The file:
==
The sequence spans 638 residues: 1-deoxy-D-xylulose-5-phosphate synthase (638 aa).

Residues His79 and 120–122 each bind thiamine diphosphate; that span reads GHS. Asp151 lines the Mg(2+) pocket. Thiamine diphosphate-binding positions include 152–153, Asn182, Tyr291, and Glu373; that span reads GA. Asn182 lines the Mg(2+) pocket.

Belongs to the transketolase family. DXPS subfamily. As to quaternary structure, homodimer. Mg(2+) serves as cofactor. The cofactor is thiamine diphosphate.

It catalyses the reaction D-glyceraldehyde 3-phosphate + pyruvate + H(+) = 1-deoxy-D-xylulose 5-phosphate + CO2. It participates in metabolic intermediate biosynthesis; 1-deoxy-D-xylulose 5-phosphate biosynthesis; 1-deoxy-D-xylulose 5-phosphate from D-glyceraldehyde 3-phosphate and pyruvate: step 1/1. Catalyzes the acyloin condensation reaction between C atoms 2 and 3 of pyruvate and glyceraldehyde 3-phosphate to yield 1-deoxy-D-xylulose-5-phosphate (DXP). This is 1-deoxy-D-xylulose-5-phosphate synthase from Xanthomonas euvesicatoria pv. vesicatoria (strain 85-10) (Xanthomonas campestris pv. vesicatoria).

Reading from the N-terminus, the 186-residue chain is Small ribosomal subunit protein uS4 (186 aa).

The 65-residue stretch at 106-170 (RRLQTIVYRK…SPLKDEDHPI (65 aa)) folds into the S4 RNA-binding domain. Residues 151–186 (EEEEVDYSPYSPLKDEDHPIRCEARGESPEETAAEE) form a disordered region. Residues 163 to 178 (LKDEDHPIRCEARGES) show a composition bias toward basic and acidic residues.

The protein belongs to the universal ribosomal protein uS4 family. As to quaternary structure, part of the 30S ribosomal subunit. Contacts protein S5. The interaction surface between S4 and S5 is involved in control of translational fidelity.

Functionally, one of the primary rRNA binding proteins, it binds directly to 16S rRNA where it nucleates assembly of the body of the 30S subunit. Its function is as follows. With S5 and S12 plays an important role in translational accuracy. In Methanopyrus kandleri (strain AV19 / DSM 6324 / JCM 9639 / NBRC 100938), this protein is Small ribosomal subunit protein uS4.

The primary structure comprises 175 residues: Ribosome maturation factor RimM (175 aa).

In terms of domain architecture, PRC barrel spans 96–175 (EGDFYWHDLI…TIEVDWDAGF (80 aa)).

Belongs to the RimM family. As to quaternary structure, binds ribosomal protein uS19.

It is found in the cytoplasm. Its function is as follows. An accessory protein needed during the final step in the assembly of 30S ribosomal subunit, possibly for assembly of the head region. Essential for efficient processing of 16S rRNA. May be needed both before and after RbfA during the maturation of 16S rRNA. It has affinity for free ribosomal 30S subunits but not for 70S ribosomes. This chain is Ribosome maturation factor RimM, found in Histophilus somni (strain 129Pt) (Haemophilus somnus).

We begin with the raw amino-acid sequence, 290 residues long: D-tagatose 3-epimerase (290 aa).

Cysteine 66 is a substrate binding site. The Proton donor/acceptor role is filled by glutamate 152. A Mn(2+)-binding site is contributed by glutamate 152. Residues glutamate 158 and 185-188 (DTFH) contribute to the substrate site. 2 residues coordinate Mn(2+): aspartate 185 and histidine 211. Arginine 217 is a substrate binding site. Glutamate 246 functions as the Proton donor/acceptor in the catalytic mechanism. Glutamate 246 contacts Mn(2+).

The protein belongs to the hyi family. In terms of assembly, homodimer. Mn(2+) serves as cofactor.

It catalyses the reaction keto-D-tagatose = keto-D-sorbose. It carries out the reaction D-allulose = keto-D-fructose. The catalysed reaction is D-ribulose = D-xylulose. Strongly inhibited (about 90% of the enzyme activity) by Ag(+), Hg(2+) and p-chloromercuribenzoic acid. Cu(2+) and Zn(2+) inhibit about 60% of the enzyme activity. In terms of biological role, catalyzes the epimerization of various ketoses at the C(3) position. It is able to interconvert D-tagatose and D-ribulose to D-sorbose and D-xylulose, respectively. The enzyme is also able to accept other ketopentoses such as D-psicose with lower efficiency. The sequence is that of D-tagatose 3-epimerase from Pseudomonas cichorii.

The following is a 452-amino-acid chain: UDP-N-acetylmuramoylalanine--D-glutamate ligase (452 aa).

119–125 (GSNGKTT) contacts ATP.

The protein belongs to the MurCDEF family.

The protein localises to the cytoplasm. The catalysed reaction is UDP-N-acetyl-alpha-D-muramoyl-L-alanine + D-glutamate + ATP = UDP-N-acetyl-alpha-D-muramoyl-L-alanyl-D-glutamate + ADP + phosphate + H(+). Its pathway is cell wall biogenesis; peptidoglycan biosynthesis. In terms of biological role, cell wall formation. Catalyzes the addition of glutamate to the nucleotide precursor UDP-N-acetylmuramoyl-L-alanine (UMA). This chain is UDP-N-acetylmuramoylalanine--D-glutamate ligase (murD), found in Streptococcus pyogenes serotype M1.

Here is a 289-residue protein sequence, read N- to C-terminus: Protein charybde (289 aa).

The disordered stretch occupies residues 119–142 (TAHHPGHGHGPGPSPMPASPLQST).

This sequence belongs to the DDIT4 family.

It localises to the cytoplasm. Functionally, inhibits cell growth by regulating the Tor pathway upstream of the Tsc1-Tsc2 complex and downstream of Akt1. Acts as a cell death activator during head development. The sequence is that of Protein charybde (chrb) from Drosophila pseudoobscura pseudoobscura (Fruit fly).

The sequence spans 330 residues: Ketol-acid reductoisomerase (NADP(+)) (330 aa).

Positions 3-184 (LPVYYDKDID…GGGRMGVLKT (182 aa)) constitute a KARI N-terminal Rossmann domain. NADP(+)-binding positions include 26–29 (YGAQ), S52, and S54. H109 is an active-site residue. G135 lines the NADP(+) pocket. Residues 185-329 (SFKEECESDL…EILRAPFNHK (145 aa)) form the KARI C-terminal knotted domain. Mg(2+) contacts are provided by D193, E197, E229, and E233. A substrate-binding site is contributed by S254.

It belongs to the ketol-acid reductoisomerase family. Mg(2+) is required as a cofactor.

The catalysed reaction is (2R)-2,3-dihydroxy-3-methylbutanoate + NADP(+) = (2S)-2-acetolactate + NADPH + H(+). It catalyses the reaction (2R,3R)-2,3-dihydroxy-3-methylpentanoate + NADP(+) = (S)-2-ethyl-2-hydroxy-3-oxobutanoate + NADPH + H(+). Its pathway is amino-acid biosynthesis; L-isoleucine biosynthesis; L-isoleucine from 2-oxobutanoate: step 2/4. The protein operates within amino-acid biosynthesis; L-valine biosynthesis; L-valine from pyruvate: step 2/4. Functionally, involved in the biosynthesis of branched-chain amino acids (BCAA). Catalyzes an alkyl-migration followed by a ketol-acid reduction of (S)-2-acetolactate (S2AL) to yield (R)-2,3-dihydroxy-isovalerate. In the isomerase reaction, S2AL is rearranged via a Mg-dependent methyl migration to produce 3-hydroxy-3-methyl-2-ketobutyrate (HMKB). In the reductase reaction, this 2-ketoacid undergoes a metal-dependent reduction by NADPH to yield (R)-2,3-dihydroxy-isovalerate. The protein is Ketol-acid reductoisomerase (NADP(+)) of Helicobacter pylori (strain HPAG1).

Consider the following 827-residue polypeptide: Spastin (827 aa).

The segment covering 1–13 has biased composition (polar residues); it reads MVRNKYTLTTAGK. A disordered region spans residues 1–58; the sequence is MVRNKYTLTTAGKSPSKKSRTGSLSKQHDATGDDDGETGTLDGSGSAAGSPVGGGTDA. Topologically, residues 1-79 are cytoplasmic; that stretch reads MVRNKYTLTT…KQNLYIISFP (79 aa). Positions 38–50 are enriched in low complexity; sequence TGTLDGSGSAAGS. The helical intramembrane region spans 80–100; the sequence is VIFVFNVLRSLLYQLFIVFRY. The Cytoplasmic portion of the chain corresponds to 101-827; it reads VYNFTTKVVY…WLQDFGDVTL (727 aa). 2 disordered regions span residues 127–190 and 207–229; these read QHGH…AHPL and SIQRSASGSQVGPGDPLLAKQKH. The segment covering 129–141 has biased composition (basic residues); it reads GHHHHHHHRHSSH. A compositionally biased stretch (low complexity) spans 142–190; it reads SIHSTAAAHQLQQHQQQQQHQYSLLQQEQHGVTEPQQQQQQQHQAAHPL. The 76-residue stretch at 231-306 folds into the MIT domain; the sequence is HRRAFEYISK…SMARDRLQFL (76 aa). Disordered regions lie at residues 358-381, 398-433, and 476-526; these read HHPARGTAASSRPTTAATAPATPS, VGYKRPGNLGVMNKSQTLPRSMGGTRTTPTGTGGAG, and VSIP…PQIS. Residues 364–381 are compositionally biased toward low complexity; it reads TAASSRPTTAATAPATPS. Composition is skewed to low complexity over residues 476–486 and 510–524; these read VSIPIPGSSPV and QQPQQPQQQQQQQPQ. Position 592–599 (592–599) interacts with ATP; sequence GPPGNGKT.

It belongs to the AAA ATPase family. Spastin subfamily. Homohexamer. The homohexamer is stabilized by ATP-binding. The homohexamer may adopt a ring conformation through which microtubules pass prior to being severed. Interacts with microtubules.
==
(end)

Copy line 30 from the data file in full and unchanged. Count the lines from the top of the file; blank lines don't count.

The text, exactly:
The segment covering 1–13 has biased composition (polar residues); it reads MVRNKYTLTTAGK. A disordered region spans residues 1–58; the sequence is MVRNKYTLTTAGKSPSKKSRTGSLSKQHDATGDDDGETGTLDGSGSAAGSPVGGGTDA. Topologically, residues 1-79 are cytoplasmic; that stretch reads MVRNKYTLTT…KQNLYIISFP (79 aa). Positions 38–50 are enriched in low complexity; sequence TGTLDGSGSAAGS. The helical intramembrane region spans 80–100; the sequence is VIFVFNVLRSLLYQLFIVFRY. The Cytoplasmic portion of the chain corresponds to 101-827; it reads VYNFTTKVVY…WLQDFGDVTL (727 aa). 2 disordered regions span residues 127–190 and 207–229; these read QHGH…AHPL and SIQRSASGSQVGPGDPLLAKQKH. The segment covering 129–141 has biased composition (basic residues); it reads GHHHHHHHRHSSH. A compositionally biased stretch (low complexity) spans 142–190; it reads SIHSTAAAHQLQQHQQQQQHQYSLLQQEQHGVTEPQQQQQQQHQAAHPL. The 76-residue stretch at 231-306 folds into the MIT domain; the sequence is HRRAFEYISK…SMARDRLQFL (76 aa). Disordered regions lie at residues 358-381, 398-433, and 476-526; these read HHPARGTAASSRPTTAATAPATPS, VGYKRPGNLGVMNKSQTLPRSMGGTRTTPTGTGGAG, and VSIP…PQIS. Residues 364–381 are compositionally biased toward low complexity; it reads TAASSRPTTAATAPATPS. Composition is skewed to low complexity over residues 476–486 and 510–524; these read VSIPIPGSSPV and QQPQQPQQQQQQQPQ. Position 592–599 (592–599) interacts with ATP; sequence GPPGNGKT.